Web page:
Talking titles with Alice Neave

Of course, with the same first name, how could I resist? I first met Alice a year ago at The Other Art Fair and we’ve been in touch since then via Instagram (her and me).  We recently had brief exchange about the importance of titles for abstract paintings and I suggested we get together and try and record a “Creative Conversation” for you.

I visited Alice at her London studio in Woolwich and we talked about how work changes over time. She shares where her inspiration comes from, how people respond to her paintings. And we get the giggles.

You can see her work on display at The Other Art Fair in London, 4-7th October 2018 and sign up for her newsletter for a complimentary ticket code here:

I hope you enjoy this, and that it may be the first of other conversations between artists. I know I love listening to conversations such as this. Let me know what you think!


2 replies
  1. Mary Barnaby
    Mary Barnaby says:

    Thank you for that interview.

    I found your discussion informative and inspiring. It was interesting to hear how you are both discerning about who you go to for feedback/criticism. I appreciated your discussion about the importance of giving a title to your work but would have liked you to go a little further into that ie how do you find that title, does it emerge as the work progresses, is it about how you felt as you worked or plucked from the ether at the end – maybe all of those!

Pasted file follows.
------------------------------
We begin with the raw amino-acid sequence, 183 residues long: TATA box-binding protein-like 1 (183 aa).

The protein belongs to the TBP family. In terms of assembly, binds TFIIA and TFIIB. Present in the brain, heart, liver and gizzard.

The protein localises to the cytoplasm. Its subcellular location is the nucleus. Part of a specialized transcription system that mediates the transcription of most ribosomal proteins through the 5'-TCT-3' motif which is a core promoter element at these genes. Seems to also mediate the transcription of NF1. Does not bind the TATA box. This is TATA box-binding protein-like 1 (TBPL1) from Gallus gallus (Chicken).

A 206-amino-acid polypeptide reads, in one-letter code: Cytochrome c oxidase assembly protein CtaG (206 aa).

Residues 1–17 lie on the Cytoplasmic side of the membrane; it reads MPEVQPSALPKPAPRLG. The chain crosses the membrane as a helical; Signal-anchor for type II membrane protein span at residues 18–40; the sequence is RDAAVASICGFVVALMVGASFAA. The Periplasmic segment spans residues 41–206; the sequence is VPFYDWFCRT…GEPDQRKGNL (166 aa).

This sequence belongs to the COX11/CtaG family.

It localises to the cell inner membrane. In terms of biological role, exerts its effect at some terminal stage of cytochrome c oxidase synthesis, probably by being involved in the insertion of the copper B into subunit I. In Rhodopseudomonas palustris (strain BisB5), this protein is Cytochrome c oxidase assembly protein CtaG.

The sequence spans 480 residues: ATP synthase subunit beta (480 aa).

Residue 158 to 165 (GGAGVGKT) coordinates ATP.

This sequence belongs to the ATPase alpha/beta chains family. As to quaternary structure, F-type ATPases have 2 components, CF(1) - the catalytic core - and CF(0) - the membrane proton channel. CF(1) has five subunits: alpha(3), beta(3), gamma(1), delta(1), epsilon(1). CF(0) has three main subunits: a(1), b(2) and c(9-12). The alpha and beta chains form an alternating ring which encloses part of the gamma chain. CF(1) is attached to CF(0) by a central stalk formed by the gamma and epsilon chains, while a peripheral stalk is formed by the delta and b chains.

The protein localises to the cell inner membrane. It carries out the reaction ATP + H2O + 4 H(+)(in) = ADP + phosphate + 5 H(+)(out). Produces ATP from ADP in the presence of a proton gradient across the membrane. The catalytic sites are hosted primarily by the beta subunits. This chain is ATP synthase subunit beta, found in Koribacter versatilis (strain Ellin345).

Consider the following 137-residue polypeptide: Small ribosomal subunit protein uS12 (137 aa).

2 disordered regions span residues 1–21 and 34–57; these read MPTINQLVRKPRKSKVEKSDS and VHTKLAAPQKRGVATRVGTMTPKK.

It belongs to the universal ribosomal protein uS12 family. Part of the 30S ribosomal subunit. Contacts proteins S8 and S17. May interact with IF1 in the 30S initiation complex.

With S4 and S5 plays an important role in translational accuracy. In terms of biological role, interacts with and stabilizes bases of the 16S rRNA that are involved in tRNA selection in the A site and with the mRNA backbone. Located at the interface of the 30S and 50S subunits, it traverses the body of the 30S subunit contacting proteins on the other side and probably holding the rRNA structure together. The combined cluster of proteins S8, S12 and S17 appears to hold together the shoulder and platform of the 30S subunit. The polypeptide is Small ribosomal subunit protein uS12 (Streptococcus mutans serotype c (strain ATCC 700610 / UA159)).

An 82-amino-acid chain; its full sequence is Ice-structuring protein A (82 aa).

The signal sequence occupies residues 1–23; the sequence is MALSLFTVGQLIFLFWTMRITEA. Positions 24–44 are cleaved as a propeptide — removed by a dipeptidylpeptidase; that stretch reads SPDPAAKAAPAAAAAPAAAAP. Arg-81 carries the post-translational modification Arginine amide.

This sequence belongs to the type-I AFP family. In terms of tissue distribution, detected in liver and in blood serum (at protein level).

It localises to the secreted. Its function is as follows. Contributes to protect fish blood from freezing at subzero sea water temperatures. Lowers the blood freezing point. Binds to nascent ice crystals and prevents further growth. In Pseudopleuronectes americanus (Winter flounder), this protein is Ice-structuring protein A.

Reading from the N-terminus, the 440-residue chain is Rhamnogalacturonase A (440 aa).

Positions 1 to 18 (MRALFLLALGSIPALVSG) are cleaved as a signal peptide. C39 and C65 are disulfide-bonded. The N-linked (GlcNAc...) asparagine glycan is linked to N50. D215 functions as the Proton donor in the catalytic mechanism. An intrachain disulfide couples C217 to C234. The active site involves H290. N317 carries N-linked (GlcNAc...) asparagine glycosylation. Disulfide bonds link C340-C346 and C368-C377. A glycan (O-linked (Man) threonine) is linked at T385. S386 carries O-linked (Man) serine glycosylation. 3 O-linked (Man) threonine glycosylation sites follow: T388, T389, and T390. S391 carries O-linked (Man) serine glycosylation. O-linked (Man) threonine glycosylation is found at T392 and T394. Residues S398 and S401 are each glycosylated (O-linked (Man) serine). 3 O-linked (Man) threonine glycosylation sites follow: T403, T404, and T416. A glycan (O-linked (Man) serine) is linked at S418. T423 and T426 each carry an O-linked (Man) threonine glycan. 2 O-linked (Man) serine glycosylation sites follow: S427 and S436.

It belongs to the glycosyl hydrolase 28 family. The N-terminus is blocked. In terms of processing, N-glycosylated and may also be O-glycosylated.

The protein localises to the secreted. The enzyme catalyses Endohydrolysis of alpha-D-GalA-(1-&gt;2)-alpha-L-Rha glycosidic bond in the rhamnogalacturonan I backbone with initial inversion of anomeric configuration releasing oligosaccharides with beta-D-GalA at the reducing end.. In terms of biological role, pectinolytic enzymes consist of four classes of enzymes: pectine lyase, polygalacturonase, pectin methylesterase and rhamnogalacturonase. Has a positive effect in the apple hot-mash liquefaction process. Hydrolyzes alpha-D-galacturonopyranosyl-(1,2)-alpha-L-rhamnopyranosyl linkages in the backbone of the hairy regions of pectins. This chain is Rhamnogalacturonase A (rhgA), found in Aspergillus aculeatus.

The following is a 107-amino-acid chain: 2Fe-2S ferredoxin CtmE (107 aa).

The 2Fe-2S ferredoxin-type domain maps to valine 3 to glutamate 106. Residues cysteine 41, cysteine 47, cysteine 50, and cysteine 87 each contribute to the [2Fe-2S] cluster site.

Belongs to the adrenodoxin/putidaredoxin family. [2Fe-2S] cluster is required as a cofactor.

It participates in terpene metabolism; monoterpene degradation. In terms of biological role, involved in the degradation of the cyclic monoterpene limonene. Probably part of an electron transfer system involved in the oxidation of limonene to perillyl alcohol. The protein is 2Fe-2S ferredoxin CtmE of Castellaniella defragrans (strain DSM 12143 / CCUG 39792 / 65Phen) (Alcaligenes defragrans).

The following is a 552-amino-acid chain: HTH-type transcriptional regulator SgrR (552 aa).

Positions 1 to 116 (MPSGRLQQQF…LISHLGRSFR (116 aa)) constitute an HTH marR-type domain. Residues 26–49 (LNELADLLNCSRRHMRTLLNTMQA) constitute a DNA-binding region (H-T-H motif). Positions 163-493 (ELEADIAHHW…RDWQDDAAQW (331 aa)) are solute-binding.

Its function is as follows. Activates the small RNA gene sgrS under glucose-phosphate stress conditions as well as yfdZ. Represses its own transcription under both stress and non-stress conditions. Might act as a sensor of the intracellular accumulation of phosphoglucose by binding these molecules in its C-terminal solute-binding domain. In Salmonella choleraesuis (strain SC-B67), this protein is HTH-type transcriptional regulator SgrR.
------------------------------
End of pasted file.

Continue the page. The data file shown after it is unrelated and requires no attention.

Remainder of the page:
You are an excellent interviewer – hope you do more of these.

    • Alice
      Alice says:

      Thanks Mary – you raise a good point. For me, it can be either of those three. I never have a title at the start – it either emerges as the idea unfurls as I’m working, or I sit with the painting at the end and explore ideas until one sits well with the painting. Sometimes they are quite straightforward, but I prefer when they add another layer. I also quite like to play in a series. For example I had a set which all had single word maths terms, or I restrict to paired words. I find I like to play with the rhythm. I hope to do more too – it’s great to do in person, but perhaps logistically a little more restrictive!

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